FAIR AS THE MOON: The term "lebana" is not the ordinary word for moon; this word literally means "the white one", and is always used in reference to the moon. It is only used elsewhere in the OT in parallelism with the term ("chammah") which is used to designate the sun (Isa 24:23; 30:26), which likewise is not the ordinary term, but literally means "the hot one," emphasizing the heat of the sun (Job 30:28; Psa 19:6). Both of these terms, "the white one" and "the hot one", are metonymies, in which an attribute (ie, color and heat) are substituted for the subject itself. The white moon in contrast to the dark night sky captures one's attention, just as the red-hot sun in the afternoon sky is the center of attention during the day.

The moon is called the "faithful witness" in heaven (Psa 89:37), because of the predictability of its appearances and movements. Its very presence, and its reflected light from the sun, is a witness or testimony to the existence of the sun -- although at the moment the sun is not visible. Likewise, the ecclesia, like the moon, should reflect the light of Christ, who is the "sun", even when he is not visibly present on the earth: "And we, who with unveiled faces all reflect the Lord's glory, are being transformed into his likeness with ever-increasing glory, which comes from the Lord" (2Co 3:18).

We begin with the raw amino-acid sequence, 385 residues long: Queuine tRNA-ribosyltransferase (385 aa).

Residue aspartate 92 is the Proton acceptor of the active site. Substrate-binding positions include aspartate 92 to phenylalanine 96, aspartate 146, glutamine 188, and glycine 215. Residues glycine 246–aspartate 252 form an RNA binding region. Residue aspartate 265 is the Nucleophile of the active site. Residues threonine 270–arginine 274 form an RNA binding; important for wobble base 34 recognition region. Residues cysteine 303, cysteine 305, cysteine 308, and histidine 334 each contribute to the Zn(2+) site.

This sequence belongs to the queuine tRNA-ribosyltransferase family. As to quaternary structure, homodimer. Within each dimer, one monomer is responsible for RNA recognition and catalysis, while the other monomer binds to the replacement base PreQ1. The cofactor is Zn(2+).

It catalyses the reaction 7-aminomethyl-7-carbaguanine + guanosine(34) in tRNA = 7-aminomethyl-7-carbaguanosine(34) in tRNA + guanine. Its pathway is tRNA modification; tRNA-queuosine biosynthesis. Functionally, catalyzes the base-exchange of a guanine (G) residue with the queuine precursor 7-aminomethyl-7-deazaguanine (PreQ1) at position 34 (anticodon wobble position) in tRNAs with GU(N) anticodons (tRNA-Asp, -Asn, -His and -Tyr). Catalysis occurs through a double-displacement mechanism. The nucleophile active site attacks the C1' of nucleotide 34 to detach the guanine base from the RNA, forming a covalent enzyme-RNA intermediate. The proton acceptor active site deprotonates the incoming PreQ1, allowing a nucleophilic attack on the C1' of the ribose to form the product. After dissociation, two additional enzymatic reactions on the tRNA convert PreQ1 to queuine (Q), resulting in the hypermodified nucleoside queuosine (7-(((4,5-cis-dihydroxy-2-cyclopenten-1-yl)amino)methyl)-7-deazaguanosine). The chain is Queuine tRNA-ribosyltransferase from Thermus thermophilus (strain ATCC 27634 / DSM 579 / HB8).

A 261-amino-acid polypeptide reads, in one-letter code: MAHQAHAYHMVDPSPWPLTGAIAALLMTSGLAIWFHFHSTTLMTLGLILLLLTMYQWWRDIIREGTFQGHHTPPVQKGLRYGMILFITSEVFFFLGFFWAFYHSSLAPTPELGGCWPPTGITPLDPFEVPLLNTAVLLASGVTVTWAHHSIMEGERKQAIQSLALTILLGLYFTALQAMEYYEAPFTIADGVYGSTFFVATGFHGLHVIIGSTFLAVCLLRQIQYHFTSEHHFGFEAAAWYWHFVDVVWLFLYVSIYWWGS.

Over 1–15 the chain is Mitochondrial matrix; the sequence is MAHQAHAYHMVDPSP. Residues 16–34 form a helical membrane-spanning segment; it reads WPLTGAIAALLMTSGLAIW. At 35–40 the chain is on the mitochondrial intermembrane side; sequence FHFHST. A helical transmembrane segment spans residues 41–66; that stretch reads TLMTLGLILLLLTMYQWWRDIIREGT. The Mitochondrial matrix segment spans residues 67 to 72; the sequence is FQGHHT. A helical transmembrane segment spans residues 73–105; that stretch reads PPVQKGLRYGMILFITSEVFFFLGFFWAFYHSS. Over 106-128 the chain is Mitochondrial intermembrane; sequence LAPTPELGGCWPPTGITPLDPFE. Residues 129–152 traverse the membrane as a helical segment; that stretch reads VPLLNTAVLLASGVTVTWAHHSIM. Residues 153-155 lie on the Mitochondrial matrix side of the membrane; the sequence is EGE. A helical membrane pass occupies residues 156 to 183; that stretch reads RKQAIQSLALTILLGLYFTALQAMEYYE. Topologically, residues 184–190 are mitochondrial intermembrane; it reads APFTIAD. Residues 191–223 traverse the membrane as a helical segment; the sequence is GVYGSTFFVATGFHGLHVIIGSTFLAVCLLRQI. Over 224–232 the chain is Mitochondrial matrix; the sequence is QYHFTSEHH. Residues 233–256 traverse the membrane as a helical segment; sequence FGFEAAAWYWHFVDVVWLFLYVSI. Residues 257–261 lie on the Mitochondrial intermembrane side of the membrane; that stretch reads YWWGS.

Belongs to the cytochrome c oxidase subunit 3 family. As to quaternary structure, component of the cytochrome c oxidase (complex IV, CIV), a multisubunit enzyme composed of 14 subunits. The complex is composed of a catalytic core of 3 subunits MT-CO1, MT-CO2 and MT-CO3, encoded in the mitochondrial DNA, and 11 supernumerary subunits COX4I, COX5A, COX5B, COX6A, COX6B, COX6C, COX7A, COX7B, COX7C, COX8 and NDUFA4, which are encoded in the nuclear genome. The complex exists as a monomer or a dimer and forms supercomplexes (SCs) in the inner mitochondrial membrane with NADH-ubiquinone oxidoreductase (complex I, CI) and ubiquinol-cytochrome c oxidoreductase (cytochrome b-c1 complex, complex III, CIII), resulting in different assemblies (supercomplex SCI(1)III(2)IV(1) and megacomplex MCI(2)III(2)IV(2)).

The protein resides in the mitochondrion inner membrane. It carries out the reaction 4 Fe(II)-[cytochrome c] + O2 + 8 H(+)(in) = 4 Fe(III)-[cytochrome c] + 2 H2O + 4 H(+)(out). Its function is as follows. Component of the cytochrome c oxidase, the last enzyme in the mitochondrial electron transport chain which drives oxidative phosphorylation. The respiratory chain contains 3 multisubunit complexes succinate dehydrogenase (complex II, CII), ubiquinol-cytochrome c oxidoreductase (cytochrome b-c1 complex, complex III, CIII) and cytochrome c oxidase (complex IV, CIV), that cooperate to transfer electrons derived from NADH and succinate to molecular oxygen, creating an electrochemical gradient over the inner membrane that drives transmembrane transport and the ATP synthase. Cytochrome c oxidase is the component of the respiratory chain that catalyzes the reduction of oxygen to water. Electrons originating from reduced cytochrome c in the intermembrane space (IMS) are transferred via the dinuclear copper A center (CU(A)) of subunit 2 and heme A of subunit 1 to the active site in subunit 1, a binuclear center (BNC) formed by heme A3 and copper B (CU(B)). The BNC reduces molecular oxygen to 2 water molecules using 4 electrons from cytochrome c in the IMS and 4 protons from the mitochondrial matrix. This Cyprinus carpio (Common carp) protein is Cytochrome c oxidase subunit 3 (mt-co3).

BRIGHT: Heb "bar" = "pure". AV "clear"; RV "pure". Sw v 9: "favorite". Used of the "pure" in heart in Psa 24:4; 73:1. The Bride-City of New Jerusalem is "clear as crystal" (Rev 21:11), and its great street "like transparent glass" (Rev 21:21). In fact, "the city does not need the sun or the moon to shine on it, for the glory of God gives it light, and the Lamb is its lamp. The nations will walk by its light" (Rev 21:23,24).